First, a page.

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Post 1 made on Tuesday February 15, 2000 at 18:54
Peter Haworth
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I'm finally starting to look around at getting a satellite dish and would appreciate some help with a couple of questions.

First one concerns what I need to do to be able to watch different channels on two TV's, only one of which is connected to the dish. I believe there is a way to do this, but have no idea what equipment is involved and how much it costs.

Second question. I was under the impression that satellite providers were not allowed to broadcast local channels, except under some very specific exceptions. Some of the providers I'm talking to say that they can now provide local channels. Is that true? If so, are they likely to provide all local channels or do they pick and chose which ones they want to provide.

Final question relates to any Pronto users out there. Any advice as to which dish set up works best with the Pronto, considering things like discrete codes?

Thanks for any help anyone can provide.

OP | Post 2 made on Tuesday February 15, 2000 at 19:25
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I'll answer what I can...

If you only have a single LNBF dish and one receiver, it's possible to hook up more than one TV, but they will be required to watch the same satellite channel. You just need to run a splitter from the back of the satellite receiver to the TV's (or use different outputs for different TV's).

Depending on where you live, local channels are becoming available on both DirecTV and Dish. They're starting with the bigger cities. I think both companies' websites list the cities that currently have local channels available.

I have a Pronto with an RCA DirecTV system and have been very happy. The RCA's support discrete on/off. From what I've read here on Remote Central, the Sony x50 series do not. I don't know about the Dish receivers.

Hope this helps, feel free to ask more questions!
OP | Post 3 made on Wednesday February 16, 2000 at 08:55
Historic Forum Post
To take what Bryan said a little further, a single LNB dish will only work with one receiver, which means you can only watch one channel at a time. However, a two LNB dish, or Dual LNB as their called, allows a second receiver to be added to the same dish, requires only a second cable run in to the house and when connected to the second TV, it can now tune in any channel independent of the first TV and receiver. The added cost is usually about $5 a month more for the second receiver, and most dealers sell dual LNB satellite systems with two receivers for only a $100 more than a single system.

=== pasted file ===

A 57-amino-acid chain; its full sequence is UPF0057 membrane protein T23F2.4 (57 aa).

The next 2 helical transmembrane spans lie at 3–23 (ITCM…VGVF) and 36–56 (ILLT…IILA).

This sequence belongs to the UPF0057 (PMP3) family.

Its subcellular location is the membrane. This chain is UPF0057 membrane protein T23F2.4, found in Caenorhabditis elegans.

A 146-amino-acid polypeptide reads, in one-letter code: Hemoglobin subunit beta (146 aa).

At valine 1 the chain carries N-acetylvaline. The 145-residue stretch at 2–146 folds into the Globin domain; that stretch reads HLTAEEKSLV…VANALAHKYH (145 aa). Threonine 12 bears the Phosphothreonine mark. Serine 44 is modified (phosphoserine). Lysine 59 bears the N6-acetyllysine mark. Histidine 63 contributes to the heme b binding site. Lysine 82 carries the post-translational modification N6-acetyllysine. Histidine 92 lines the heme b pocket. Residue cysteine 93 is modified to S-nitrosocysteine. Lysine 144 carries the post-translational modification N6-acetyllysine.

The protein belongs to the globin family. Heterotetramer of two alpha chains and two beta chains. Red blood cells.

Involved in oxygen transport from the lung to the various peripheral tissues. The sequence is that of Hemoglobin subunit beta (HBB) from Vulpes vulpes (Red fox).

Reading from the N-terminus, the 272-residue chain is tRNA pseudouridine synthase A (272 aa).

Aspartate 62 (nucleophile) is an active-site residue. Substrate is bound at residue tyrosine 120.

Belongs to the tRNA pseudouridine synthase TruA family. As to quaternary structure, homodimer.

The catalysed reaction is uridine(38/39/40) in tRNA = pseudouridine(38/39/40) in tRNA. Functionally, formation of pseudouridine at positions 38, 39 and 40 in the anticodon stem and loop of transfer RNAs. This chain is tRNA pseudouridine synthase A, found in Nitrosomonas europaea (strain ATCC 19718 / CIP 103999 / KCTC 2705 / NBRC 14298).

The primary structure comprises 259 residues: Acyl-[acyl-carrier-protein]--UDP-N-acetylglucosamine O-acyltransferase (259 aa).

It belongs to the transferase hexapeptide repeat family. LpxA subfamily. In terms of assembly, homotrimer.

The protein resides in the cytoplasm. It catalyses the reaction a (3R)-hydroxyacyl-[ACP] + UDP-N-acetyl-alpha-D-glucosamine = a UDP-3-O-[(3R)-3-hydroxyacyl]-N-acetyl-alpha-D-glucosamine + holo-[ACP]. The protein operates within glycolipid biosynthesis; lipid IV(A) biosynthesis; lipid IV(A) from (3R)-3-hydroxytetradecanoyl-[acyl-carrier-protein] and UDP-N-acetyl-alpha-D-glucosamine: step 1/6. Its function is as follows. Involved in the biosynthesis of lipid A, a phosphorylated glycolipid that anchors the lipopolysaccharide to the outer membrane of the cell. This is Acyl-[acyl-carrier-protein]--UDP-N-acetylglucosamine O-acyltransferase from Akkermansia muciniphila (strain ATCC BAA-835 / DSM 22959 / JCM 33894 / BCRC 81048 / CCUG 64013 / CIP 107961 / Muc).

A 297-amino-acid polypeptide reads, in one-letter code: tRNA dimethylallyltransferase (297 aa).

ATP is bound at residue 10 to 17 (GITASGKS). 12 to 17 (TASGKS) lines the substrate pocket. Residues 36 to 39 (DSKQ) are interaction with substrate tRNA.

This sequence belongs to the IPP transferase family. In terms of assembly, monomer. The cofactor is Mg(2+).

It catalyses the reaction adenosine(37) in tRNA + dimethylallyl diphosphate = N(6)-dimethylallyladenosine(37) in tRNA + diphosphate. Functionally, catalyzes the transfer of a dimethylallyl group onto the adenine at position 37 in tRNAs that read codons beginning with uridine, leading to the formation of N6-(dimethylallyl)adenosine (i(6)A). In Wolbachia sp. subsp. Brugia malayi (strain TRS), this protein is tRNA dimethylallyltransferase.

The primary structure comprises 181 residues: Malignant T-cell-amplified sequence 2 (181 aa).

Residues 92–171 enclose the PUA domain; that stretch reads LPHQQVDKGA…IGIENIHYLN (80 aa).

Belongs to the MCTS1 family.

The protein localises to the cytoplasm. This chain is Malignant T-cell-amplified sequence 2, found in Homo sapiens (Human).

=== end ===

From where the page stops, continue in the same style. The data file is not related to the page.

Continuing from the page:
As Bryan noted, the web sites for DISH TV or Direct TV have a page listing what cities have local TV now, and details of upcoming cities for service. We have it here in Seattle, with ABC and CBS, FOX, NBC will be on soon, and for PBS, we have a Denver station, but I'm sure we'll eventually get our local PBS. The satellite companies want to have as many local channels as possible, in theory, but the local stations are the holdout, for a variety of reasons. In time, they will come around, too.
All of the various receivers available now work fine with the Pronto. True, some don't have discrete power on/off codes, but it's a moot point. They all are about 80% "on" anyway, even when powered off. The cost savings in electricity might be a few cents/month. I usually tell my customers to just leave it on. If that still creates a problem, the additional programming required to deal with it can be easily handled by the Pronto. The only other consideration, besides cost obviuosly, is the features you require and how they perform, which you can verify at any showroom. Usually, most people buy the top of the line receiver and a dual LNB setup, with all the whistles and bells, for their main TV, and a second "vanilla" receiver for the bedroom or second TV location, where easy, delayed recording from the satellite isn't a requirement. The difference in price between all the various configurations isn't great, either. Setup is not difficult, and, if you want, most dealers will do it for you for about $100.
In any case, you will find the picture, sound and benefits of the various services far superior to cable.
OP | Post 4 made on Wednesday February 16, 2000 at 15:51
Peter Haworth
Historic Forum Post
Thanks for the helpful replies. SOunds like I should check with the DirectTV, DISH, and others for exaclty which loacl channels they provide.

I'll probably have more questions when I get further into this!


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